Saturday, July 11, 2009

Some helpful constructs

Two Paths Through Pines
photograph by Mark A. Kawell


I’ve developed several metaphors that have proven helpful when talking to families facing catastrophic injury/illness and the possibility of death, and who need to understand end of life care in a meaningful context.

To start, let's stop using the awful expression “withdrawing care.” None of us would feel comfortable taking something away from a loved one, especially when that something is literally keeping our loved one alive.

I use the term “redirecting care,” to emphasize our conscious decision to focus on a specific set of objectives – most notably comfort, dignity, and family closeness. This idea also makes better sense when considered in the context of what I describe to families as the three basic paths guiding care in the acute setting.

Curing – The first path focuses on curing the patient’s underlying illness or injury. I use antibiotic therapy and surgery as examples. Often, the patient’s own history includes one or more initial treatments directed at curing, so this is pretty straightforward for most people to understand.

When a patient’s condition is dire, it also helps the family see that the path to a cure may be highly uncertain at best, or even unrealistic, no matter how desperately they may hope otherwise.

Support for Healing – The second path emphasizes actions that support the patient’s own ability to heal. I point to interventions like the nutrition from high calorie/high protein tube feedings, and intubation with mechanical ventilation, as ways that we help a patient get better. I also point out that these measures are generally only needed for a limited time, even if that temporary period extends for weeks.

When a patient hasn’t improved or recovered despite our actions, the family usually finds it easier to understand that the possibility for healing has become more remote.

Comfort and Dignity – The third path is entirely devoted to keeping the patient comfortable in whatever way is required - controling pain, easing air hunger, and calming agitation; and to maintaining the patient’s identity as a person with friends and family who love them.

I also emphasize and identify ways that the family can join in providing this comfort and insuring this dignity.

Families are more at ease when they’re confident we’ll help keep their loved one comfortable, and when they know they’ll all be treated with respect and not left alone.

I’ve found that these three concepts of care support more meaningful discussions with families to determine the most appropriate goals of care. We’re less likely to get into misunderstandings and struggles, and more likely to focus on what we all agree is most important.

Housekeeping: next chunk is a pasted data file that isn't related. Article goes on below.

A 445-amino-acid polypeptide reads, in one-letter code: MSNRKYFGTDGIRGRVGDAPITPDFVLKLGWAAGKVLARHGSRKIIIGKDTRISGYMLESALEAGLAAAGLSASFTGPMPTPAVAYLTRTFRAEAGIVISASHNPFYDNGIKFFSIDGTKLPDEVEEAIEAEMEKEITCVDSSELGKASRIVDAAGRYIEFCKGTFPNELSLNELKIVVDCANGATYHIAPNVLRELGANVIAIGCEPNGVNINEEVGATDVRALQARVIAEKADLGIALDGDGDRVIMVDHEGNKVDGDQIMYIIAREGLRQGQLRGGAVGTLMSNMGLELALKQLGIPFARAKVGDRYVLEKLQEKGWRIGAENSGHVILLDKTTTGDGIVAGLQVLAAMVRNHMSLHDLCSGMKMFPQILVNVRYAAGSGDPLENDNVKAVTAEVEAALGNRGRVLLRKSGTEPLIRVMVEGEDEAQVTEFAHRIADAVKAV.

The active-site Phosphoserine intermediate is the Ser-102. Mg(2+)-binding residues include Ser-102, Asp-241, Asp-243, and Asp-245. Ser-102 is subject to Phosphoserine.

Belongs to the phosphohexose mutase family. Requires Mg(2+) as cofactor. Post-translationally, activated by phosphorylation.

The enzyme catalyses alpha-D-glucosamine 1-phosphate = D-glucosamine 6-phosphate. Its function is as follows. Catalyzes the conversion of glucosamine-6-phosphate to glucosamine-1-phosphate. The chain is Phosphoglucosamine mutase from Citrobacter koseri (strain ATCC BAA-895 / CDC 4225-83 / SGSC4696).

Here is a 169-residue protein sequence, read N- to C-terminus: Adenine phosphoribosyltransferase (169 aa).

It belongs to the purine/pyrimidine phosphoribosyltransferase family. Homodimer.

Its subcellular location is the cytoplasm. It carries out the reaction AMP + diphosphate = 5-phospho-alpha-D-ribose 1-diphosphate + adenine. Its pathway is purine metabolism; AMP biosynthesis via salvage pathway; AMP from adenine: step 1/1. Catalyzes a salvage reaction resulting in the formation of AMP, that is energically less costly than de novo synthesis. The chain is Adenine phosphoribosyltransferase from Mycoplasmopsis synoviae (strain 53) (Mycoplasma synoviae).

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Mark Kawell lives in Minnetonka and Ely, Minnesota…He studied photography, film, art and architecture at Bemidji State College, the University of Minnesota and the Minneapolis College of Art and Design.

Kawell worked for many years as a product and architectural photographer and was an instructor of large format photography at Bemidji State College

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During the last decade Mark has devoted more time to his personal photography. He has photographed in England, Holland, Italy, Germany, California, Washington, North Carolina Canada and Minnesota. He works primarily with a 4x5” wood field camera.

5 comments:

  1. This post is featured in this month's Palliative Care Grand Rounds!

    http://risaden.blogspot.com/2009/08/palliative-care-grand-rounds-august.html

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  2. Great post! Something you obliquely covered but which I'd like to underscore, redirecting care, as I discovered in my mother's case, often involves supporting rallies, which happen fairly frequently to people who we designate as closer to death and in line for "redirected care". My mother rallied less than 24 hours before her death. I've heard this is common. Considering care that supports these rallies, while, at the same time leaves room for the rally's decline, makes sense, too.

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  3. I bet Ely Minnesota is a fun place for you,and your 4 X 5 wood field camera...:)

    I took some pictures right out of town here,and it felt that even a person who dont even know how to use a camera,can still take a good picture..:)

    It's so pretty here in Ely,and you being an artist is drawn to it.

    Glad you are doing what you love..:)

    Great blog too..:)

    Elizabeth in Minnesota

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  4. Hi, Elizabeth - thanks for your comment, and your compliment. I'm not the photographer, Mark A. Kawell is. He's very good.

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